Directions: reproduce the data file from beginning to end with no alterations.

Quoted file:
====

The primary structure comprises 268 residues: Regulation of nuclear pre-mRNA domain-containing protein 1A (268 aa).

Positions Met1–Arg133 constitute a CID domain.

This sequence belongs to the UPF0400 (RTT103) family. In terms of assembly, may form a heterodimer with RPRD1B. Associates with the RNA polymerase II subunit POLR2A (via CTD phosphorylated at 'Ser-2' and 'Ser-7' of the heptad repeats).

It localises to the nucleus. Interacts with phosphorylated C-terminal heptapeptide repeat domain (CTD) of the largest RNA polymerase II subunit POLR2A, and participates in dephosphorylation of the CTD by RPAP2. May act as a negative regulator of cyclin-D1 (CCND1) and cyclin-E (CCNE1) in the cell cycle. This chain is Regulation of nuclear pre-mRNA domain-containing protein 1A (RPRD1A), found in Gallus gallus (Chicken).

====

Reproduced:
The primary structure comprises 268 residues: Regulation of nuclear pre-mRNA domain-containing protein 1A (268 aa).

Positions Met1–Arg133 constitute a CID domain.

This sequence belongs to the UPF0400 (RTT103) family. In terms of assembly, may form a heterodimer with RPRD1B. Associates with the RNA polymerase II subunit POLR2A (via CTD phosphorylated at 'Ser-2' and 'Ser-7' of the heptad repeats).

It localises to the nucleus. Interacts with phosphorylated C-terminal heptapeptide repeat domain (CTD) of the largest RNA polymerase II subunit POLR2A, and participates in dephosphorylation of the CTD by RPAP2. May act as a negative regulator of cyclin-D1 (CCND1) and cyclin-E (CCNE1) in the cell cycle. This chain is Regulation of nuclear pre-mRNA domain-containing protein 1A (RPRD1A), found in Gallus gallus (Chicken).